TMC Pharma Services Ltd
Kieran O’Donnell has over 15 years of PV and since 2006 has been leading European and Global PV operations, gaining broad experience in PV QMS; Benefit-risk management; Signal Detection & Management; PSURs & DSURs; RSI development; ICSR and SUSAR submission; Inspection (MHRA GCP & PV and FDA PV inspections; ISO 9001:2000; and responsible roles such as the RP for EudraVigilance and Deputy QPPV for Pharmacovigilance. In addition to his PgC Pharmacovigilance, he has been a member of the RQA PV Committee since 2008 and is a Fellow of PIPA. He joined TMC in June 2014.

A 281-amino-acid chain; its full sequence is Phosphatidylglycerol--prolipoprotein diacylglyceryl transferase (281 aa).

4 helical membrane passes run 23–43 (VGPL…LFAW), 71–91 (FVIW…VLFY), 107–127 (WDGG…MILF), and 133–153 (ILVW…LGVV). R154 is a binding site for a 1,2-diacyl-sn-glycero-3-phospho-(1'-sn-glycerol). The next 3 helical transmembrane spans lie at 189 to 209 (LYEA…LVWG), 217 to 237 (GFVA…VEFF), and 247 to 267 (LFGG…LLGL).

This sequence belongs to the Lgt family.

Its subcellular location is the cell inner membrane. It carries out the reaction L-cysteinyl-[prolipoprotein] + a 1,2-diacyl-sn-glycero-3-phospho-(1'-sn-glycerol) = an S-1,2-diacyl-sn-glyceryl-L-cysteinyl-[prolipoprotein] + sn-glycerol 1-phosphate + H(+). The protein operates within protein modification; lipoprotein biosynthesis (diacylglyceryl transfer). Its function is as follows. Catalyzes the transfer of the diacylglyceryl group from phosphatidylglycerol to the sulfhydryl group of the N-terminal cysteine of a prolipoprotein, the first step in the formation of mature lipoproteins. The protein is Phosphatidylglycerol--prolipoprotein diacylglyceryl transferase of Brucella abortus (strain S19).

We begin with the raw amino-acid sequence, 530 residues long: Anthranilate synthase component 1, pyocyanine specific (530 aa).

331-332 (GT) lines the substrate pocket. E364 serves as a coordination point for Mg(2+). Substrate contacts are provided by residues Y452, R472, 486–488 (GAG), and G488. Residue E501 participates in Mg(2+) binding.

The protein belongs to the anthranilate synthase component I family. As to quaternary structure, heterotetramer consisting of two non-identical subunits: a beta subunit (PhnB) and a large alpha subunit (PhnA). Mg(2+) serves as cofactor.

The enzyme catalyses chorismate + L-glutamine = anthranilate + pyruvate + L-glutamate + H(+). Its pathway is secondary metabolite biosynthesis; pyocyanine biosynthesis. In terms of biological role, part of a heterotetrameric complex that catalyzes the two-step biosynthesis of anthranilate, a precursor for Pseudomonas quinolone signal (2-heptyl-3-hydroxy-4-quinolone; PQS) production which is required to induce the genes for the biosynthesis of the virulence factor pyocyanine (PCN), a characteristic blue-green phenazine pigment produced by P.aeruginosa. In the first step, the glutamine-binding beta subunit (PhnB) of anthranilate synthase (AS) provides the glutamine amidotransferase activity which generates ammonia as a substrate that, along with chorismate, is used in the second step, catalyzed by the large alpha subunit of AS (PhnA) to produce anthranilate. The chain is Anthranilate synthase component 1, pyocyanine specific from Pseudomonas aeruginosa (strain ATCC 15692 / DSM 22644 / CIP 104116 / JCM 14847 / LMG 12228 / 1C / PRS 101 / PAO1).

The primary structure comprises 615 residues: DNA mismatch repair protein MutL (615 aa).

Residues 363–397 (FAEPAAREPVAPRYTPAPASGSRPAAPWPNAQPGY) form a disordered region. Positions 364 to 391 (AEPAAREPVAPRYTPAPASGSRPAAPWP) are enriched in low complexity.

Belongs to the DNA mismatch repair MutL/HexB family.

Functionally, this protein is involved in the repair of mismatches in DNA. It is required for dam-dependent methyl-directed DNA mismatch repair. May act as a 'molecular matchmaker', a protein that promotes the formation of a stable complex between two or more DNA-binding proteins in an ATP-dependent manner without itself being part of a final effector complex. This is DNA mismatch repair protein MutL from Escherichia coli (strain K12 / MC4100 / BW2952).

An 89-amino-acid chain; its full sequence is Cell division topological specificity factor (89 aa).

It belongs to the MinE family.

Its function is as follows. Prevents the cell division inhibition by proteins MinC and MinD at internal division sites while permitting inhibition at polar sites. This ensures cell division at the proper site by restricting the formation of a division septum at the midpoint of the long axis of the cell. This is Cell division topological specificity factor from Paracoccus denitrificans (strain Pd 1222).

The public reputation of the pharma industry has been impacted by the many examples where PV systems have failed and companies have promoted unsafe indications and dosages of approved medicines, resulting in patient deaths and severe events. However, there are some examples where tragedies and failures such as thalidomide and the lack of a structured AE reporting system eventually result in some positive outcomes e.g. approved indications for thalidomide in leprosy and cancer- all managed under the umbrella of a comprehensive risk management system. Many drugs are launched and then prescribed and/or used outside of their authorized indication, and there remain significant challenges in controlling or influencing prescriber and patient behaviour to support safe use of the product. With the introduction of the FDAAA, PDUFA, and GVP, the pharma industry has seen seismic changes to PV requirements that focus on patient protection, proactive PV, and the need for PV quality systems. But does this mitigate the possibility for pharma company ineptitude and/ or malpractice, and what should be done and what can be done by pharma to improve PV? Compliance is the minimum standard, not the gold standard. This presentation will look at some examples where the challenges of PV facing the pharma company can be proactively managed towards obtaining the right data, allow the right decisions to be made, and take the necessary actions toward safeguarding the patient.
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